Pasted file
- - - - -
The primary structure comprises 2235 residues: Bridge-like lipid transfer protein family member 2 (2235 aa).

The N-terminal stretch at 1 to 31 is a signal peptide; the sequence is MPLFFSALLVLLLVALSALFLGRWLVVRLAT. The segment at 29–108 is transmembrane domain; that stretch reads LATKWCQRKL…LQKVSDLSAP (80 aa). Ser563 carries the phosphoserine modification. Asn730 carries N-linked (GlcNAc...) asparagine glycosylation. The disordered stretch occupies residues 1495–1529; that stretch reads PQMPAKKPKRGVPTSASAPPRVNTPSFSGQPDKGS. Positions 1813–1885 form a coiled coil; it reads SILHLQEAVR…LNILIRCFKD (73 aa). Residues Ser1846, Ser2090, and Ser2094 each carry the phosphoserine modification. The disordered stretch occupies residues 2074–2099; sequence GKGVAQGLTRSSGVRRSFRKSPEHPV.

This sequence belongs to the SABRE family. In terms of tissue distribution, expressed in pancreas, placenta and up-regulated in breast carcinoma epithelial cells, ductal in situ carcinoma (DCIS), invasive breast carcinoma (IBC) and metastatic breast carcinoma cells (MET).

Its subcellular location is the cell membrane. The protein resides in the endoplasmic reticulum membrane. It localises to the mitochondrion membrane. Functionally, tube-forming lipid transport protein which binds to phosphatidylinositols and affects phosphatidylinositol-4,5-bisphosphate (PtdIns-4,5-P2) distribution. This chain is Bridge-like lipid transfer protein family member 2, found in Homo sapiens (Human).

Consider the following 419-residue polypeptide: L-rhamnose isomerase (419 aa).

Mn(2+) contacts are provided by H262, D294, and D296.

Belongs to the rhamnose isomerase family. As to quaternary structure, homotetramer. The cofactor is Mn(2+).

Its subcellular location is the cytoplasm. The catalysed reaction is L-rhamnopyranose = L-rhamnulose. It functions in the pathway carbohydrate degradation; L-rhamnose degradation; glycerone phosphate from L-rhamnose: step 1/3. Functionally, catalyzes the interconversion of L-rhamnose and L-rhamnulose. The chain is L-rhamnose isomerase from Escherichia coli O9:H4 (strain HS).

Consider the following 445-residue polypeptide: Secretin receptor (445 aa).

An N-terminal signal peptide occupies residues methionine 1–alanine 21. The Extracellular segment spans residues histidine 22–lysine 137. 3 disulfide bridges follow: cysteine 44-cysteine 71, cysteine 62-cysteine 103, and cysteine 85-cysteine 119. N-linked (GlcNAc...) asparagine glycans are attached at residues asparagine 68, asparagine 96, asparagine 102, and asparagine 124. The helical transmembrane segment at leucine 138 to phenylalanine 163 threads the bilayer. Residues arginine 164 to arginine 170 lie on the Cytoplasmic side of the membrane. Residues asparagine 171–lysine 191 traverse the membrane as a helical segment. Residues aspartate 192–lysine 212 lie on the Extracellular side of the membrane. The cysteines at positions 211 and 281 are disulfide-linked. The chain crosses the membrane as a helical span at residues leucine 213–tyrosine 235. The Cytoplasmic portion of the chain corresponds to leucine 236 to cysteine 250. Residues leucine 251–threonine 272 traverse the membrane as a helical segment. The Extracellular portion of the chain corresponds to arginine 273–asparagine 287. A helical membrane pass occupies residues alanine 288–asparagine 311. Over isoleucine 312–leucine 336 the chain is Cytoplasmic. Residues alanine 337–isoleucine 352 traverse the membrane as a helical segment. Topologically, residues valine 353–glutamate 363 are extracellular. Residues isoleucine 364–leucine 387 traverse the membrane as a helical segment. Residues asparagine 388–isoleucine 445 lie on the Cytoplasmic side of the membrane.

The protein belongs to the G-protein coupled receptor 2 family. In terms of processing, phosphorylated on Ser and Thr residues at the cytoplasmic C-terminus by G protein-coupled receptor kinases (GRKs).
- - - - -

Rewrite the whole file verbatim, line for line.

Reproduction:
The primary structure comprises 2235 residues: Bridge-like lipid transfer protein family member 2 (2235 aa).

The N-terminal stretch at 1 to 31 is a signal peptide; the sequence is MPLFFSALLVLLLVALSALFLGRWLVVRLAT. The segment at 29–108 is transmembrane domain; that stretch reads LATKWCQRKL…LQKVSDLSAP (80 aa). Ser563 carries the phosphoserine modification. Asn730 carries N-linked (GlcNAc...) asparagine glycosylation. The disordered stretch occupies residues 1495–1529; that stretch reads PQMPAKKPKRGVPTSASAPPRVNTPSFSGQPDKGS. Positions 1813–1885 form a coiled coil; it reads SILHLQEAVR…LNILIRCFKD (73 aa). Residues Ser1846, Ser2090, and Ser2094 each carry the phosphoserine modification. The disordered stretch occupies residues 2074–2099; sequence GKGVAQGLTRSSGVRRSFRKSPEHPV.

This sequence belongs to the SABRE family. In terms of tissue distribution, expressed in pancreas, placenta and up-regulated in breast carcinoma epithelial cells, ductal in situ carcinoma (DCIS), invasive breast carcinoma (IBC) and metastatic breast carcinoma cells (MET).

Its subcellular location is the cell membrane. The protein resides in the endoplasmic reticulum membrane. It localises to the mitochondrion membrane. Functionally, tube-forming lipid transport protein which binds to phosphatidylinositols and affects phosphatidylinositol-4,5-bisphosphate (PtdIns-4,5-P2) distribution. This chain is Bridge-like lipid transfer protein family member 2, found in Homo sapiens (Human).

Consider the following 419-residue polypeptide: L-rhamnose isomerase (419 aa).

Mn(2+) contacts are provided by H262, D294, and D296.

Belongs to the rhamnose isomerase family. As to quaternary structure, homotetramer. The cofactor is Mn(2+).

Its subcellular location is the cytoplasm. The catalysed reaction is L-rhamnopyranose = L-rhamnulose. It functions in the pathway carbohydrate degradation; L-rhamnose degradation; glycerone phosphate from L-rhamnose: step 1/3. Functionally, catalyzes the interconversion of L-rhamnose and L-rhamnulose. The chain is L-rhamnose isomerase from Escherichia coli O9:H4 (strain HS).

Consider the following 445-residue polypeptide: Secretin receptor (445 aa).

An N-terminal signal peptide occupies residues methionine 1–alanine 21. The Extracellular segment spans residues histidine 22–lysine 137. 3 disulfide bridges follow: cysteine 44-cysteine 71, cysteine 62-cysteine 103, and cysteine 85-cysteine 119. N-linked (GlcNAc...) asparagine glycans are attached at residues asparagine 68, asparagine 96, asparagine 102, and asparagine 124. The helical transmembrane segment at leucine 138 to phenylalanine 163 threads the bilayer. Residues arginine 164 to arginine 170 lie on the Cytoplasmic side of the membrane. Residues asparagine 171–lysine 191 traverse the membrane as a helical segment. Residues aspartate 192–lysine 212 lie on the Extracellular side of the membrane. The cysteines at positions 211 and 281 are disulfide-linked. The chain crosses the membrane as a helical span at residues leucine 213–tyrosine 235. The Cytoplasmic portion of the chain corresponds to leucine 236 to cysteine 250. Residues leucine 251–threonine 272 traverse the membrane as a helical segment. The Extracellular portion of the chain corresponds to arginine 273–asparagine 287. A helical membrane pass occupies residues alanine 288–asparagine 311. Over isoleucine 312–leucine 336 the chain is Cytoplasmic. Residues alanine 337–isoleucine 352 traverse the membrane as a helical segment. Topologically, residues valine 353–glutamate 363 are extracellular. Residues isoleucine 364–leucine 387 traverse the membrane as a helical segment. Residues asparagine 388–isoleucine 445 lie on the Cytoplasmic side of the membrane.

The protein belongs to the G-protein coupled receptor 2 family. In terms of processing, phosphorylated on Ser and Thr residues at the cytoplasmic C-terminus by G protein-coupled receptor kinases (GRKs).